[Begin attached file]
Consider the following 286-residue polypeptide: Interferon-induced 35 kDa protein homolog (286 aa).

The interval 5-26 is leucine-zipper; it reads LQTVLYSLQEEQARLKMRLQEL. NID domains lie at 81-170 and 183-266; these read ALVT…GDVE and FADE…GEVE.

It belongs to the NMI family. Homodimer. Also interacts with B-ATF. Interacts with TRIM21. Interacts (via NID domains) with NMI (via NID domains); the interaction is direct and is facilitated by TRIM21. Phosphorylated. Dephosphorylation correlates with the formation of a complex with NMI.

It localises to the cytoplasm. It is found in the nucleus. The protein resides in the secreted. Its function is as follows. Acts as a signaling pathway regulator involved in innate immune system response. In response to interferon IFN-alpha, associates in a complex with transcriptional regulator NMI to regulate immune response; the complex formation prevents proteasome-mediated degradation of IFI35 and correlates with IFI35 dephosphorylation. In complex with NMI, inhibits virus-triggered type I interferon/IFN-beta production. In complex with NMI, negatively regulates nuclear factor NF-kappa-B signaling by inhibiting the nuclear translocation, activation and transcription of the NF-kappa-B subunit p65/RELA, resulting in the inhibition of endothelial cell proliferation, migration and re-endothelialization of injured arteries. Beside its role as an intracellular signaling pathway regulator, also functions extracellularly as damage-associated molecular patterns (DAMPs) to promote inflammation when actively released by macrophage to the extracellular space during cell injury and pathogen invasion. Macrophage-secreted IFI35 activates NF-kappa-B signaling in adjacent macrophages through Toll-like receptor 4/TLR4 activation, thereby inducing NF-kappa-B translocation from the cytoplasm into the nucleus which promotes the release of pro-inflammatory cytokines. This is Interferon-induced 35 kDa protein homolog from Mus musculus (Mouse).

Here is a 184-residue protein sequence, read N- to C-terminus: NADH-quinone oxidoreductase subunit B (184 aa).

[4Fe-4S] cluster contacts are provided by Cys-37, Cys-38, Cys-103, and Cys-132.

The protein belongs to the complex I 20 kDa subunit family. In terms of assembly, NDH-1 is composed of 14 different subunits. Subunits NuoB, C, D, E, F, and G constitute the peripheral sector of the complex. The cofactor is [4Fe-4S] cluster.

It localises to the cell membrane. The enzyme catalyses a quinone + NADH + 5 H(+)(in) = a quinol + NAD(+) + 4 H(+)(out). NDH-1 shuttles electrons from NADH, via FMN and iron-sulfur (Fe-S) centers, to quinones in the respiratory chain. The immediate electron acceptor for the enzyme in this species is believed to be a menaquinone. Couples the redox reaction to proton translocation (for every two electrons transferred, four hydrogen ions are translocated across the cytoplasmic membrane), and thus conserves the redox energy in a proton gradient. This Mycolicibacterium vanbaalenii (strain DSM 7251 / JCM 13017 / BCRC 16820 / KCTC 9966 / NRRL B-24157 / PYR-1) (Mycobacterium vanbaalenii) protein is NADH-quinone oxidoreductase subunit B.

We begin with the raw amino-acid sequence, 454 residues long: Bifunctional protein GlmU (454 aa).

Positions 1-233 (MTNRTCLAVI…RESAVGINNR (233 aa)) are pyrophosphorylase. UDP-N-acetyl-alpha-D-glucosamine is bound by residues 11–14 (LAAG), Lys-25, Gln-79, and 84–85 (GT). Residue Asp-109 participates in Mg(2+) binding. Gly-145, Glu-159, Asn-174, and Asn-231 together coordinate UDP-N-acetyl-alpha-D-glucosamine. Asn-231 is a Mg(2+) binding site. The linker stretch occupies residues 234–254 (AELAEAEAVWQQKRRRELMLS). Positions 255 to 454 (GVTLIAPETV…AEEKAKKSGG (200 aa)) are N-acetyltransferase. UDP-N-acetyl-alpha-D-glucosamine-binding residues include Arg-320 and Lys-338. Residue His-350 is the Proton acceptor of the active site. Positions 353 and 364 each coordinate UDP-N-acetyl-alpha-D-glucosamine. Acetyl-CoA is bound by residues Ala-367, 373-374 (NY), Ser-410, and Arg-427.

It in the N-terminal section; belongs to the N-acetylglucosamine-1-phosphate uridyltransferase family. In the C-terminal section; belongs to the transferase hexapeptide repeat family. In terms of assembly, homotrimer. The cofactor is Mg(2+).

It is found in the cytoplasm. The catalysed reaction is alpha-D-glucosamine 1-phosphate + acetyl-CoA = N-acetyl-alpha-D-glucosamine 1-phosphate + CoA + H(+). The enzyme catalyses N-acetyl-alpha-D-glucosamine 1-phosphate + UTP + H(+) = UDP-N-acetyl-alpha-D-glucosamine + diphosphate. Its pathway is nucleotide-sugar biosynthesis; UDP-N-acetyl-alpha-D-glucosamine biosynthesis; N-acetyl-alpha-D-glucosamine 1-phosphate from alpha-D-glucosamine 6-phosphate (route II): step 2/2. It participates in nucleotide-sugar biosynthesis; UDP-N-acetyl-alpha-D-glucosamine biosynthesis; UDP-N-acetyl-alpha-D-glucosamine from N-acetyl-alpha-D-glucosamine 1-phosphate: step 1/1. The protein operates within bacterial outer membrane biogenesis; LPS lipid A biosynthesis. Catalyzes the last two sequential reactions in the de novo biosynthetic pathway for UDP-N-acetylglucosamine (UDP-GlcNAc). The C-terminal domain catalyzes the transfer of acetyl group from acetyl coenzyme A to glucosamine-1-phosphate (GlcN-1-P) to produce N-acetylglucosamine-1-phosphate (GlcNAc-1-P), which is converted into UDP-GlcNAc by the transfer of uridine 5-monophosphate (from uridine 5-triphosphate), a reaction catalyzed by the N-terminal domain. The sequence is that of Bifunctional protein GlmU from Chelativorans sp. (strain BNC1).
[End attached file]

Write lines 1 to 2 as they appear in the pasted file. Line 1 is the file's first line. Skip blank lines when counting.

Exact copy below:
Consider the following 286-residue polypeptide: Interferon-induced 35 kDa protein homolog (286 aa).

The interval 5-26 is leucine-zipper; it reads LQTVLYSLQEEQARLKMRLQEL. NID domains lie at 81-170 and 183-266; these read ALVT…GDVE and FADE…GEVE.